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Home > Opinion > Nick Rice

By Nick Rice | Published Sep 17, 2012

It’s not just athletes that deserve recognition

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Everyone has been flinging themselves on the Olympic bandwagon in the past several months. Some have been doing it for the past several years.

But now the games and even the London Team GB parade are over, I would never attempt do something as preposterous as compare Investment Adviser’s inaugural 100 Club Awards to the Olympics. Or would I?

Last Monday (August 10), five senior figures at discretionary fund managers gathered at the London headquarters of Investment Adviser’s parent company the Financial Times to judge the 20 awards and their 100 nominees – our RDR-ready 100 Club of top retail investment products and firms.

In an industry with plenty of underperformers, we should celebrate the outperformers more frequently.

Nick Rice

The only obstacle was the Team GB parade. One judge was delayed for more than half an hour in traffic. Another had to get out of a taxi several hundred metres from our offices and walk down the Thames to the FT’s offices.

In terms of the judging session, the only actual benefit of the parade was that we could break for tea mid-afternoon and watch the Red Arrows fly over.

With the exception of such forgettable logistical hassles, the Olympics and Team GB have been a match made in sporting and PR heaven.

If the UK’s fund management industry were to amass a Team GB for an investment Olympics – our 100 Club would provide some obvious contenders – it would receive little more than a millionth of the publicity. Given that billions have tuned into the games, this number is fairly close to the literal truth.

And yet fund managers are not only arguably similar to sportspeople – in that they compete with each other on readily quantifiable metrics. They also have a direct and continuous impact on the material resources of the UK population.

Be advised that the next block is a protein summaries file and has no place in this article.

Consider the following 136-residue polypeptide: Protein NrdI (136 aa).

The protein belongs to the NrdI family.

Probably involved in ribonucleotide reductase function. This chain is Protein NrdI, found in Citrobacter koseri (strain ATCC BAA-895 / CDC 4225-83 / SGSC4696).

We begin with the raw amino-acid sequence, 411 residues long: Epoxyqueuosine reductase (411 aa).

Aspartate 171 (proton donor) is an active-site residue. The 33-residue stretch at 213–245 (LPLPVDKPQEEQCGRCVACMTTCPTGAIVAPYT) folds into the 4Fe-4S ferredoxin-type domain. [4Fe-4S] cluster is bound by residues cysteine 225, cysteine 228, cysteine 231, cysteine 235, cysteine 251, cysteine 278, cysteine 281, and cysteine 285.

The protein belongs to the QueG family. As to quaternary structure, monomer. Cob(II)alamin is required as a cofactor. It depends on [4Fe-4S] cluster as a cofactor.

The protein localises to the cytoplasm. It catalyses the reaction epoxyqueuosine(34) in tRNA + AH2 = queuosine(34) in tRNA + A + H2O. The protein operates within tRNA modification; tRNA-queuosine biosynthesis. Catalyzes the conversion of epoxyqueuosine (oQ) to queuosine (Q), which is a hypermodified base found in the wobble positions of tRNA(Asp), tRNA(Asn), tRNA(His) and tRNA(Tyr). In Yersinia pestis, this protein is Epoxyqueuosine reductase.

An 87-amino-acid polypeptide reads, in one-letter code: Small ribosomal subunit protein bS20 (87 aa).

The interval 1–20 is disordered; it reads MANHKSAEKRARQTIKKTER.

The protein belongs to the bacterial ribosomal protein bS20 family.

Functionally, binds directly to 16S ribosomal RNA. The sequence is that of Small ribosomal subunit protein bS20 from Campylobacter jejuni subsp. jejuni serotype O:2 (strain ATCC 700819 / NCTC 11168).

Millions of ordinary people have invested money with the members of the 100 Club – many of them under advice from our readers – who in turn will affect their personal wealth. The industry may not have been particularly good at explaining this. But the battle of the fund managers has a quantifiable impact on the UK – more than many media commentators acknowledge.

Of course, the real battle for investment returns occurs in conference rooms around the world, behind Bloomberg terminals and in weekly investment meetings. Awards merely reflect the outcome of this battle – they are not the Olympic contest in and of themselves. But although financial services have been scorned since the credit crunch, their impact – amplified by the crisis – remains undeniable.

In an industry with plenty of underperformers, we should celebrate the outperformers more frequently, not just with awards, but with events, articles, books, recommendations – even just a greater degree of respect.

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